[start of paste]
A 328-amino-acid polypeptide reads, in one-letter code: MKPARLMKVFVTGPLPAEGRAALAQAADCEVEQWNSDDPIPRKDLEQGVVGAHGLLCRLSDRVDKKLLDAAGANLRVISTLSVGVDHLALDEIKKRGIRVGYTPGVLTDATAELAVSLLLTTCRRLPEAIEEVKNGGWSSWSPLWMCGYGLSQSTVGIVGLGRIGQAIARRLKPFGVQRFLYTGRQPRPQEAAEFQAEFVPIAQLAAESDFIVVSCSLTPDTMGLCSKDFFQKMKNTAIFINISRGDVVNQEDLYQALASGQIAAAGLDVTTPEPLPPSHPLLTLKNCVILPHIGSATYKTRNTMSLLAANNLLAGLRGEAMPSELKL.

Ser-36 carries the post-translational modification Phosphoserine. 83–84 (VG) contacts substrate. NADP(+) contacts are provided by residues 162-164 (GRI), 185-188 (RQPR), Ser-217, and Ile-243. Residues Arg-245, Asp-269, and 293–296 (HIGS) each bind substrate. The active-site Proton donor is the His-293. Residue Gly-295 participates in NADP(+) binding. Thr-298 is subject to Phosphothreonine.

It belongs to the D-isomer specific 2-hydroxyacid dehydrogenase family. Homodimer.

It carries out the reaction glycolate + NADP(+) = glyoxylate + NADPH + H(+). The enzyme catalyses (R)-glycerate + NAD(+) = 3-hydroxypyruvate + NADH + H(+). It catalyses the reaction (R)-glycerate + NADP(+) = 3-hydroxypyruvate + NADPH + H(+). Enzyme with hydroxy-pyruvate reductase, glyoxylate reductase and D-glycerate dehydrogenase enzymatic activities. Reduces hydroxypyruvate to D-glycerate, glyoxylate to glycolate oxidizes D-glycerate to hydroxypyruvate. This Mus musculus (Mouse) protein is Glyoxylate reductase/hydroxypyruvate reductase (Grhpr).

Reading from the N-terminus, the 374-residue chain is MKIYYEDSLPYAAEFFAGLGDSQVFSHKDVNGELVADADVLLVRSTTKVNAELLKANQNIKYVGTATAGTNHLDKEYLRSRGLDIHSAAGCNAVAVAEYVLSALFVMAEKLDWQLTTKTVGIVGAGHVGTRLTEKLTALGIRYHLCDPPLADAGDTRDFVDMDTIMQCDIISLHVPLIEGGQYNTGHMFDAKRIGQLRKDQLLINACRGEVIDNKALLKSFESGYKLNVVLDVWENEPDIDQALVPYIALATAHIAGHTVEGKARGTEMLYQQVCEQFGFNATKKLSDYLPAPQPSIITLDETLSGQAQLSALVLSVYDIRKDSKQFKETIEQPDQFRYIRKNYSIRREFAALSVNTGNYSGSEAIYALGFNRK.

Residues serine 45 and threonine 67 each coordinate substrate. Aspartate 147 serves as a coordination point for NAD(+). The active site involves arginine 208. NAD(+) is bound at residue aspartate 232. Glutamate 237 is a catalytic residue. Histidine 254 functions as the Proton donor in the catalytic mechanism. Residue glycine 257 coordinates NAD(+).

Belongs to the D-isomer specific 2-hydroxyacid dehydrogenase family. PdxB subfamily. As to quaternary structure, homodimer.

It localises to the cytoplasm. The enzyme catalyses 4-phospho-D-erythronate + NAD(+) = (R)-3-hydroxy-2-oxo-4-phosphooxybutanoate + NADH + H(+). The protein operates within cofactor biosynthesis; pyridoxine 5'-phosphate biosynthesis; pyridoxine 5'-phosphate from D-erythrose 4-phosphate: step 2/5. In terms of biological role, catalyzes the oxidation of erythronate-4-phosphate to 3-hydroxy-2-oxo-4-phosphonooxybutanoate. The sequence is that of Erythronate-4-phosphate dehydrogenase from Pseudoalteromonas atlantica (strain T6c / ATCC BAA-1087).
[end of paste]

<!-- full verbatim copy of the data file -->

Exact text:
A 328-amino-acid polypeptide reads, in one-letter code: MKPARLMKVFVTGPLPAEGRAALAQAADCEVEQWNSDDPIPRKDLEQGVVGAHGLLCRLSDRVDKKLLDAAGANLRVISTLSVGVDHLALDEIKKRGIRVGYTPGVLTDATAELAVSLLLTTCRRLPEAIEEVKNGGWSSWSPLWMCGYGLSQSTVGIVGLGRIGQAIARRLKPFGVQRFLYTGRQPRPQEAAEFQAEFVPIAQLAAESDFIVVSCSLTPDTMGLCSKDFFQKMKNTAIFINISRGDVVNQEDLYQALASGQIAAAGLDVTTPEPLPPSHPLLTLKNCVILPHIGSATYKTRNTMSLLAANNLLAGLRGEAMPSELKL.

Ser-36 carries the post-translational modification Phosphoserine. 83–84 (VG) contacts substrate. NADP(+) contacts are provided by residues 162-164 (GRI), 185-188 (RQPR), Ser-217, and Ile-243. Residues Arg-245, Asp-269, and 293–296 (HIGS) each bind substrate. The active-site Proton donor is the His-293. Residue Gly-295 participates in NADP(+) binding. Thr-298 is subject to Phosphothreonine.

It belongs to the D-isomer specific 2-hydroxyacid dehydrogenase family. Homodimer.

It carries out the reaction glycolate + NADP(+) = glyoxylate + NADPH + H(+). The enzyme catalyses (R)-glycerate + NAD(+) = 3-hydroxypyruvate + NADH + H(+). It catalyses the reaction (R)-glycerate + NADP(+) = 3-hydroxypyruvate + NADPH + H(+). Enzyme with hydroxy-pyruvate reductase, glyoxylate reductase and D-glycerate dehydrogenase enzymatic activities. Reduces hydroxypyruvate to D-glycerate, glyoxylate to glycolate oxidizes D-glycerate to hydroxypyruvate. This Mus musculus (Mouse) protein is Glyoxylate reductase/hydroxypyruvate reductase (Grhpr).

Reading from the N-terminus, the 374-residue chain is MKIYYEDSLPYAAEFFAGLGDSQVFSHKDVNGELVADADVLLVRSTTKVNAELLKANQNIKYVGTATAGTNHLDKEYLRSRGLDIHSAAGCNAVAVAEYVLSALFVMAEKLDWQLTTKTVGIVGAGHVGTRLTEKLTALGIRYHLCDPPLADAGDTRDFVDMDTIMQCDIISLHVPLIEGGQYNTGHMFDAKRIGQLRKDQLLINACRGEVIDNKALLKSFESGYKLNVVLDVWENEPDIDQALVPYIALATAHIAGHTVEGKARGTEMLYQQVCEQFGFNATKKLSDYLPAPQPSIITLDETLSGQAQLSALVLSVYDIRKDSKQFKETIEQPDQFRYIRKNYSIRREFAALSVNTGNYSGSEAIYALGFNRK.

Residues serine 45 and threonine 67 each coordinate substrate. Aspartate 147 serves as a coordination point for NAD(+). The active site involves arginine 208. NAD(+) is bound at residue aspartate 232. Glutamate 237 is a catalytic residue. Histidine 254 functions as the Proton donor in the catalytic mechanism. Residue glycine 257 coordinates NAD(+).

Belongs to the D-isomer specific 2-hydroxyacid dehydrogenase family. PdxB subfamily. As to quaternary structure, homodimer.

It localises to the cytoplasm. The enzyme catalyses 4-phospho-D-erythronate + NAD(+) = (R)-3-hydroxy-2-oxo-4-phosphooxybutanoate + NADH + H(+). The protein operates within cofactor biosynthesis; pyridoxine 5'-phosphate biosynthesis; pyridoxine 5'-phosphate from D-erythrose 4-phosphate: step 2/5. In terms of biological role, catalyzes the oxidation of erythronate-4-phosphate to 3-hydroxy-2-oxo-4-phosphonooxybutanoate. The sequence is that of Erythronate-4-phosphate dehydrogenase from Pseudoalteromonas atlantica (strain T6c / ATCC BAA-1087).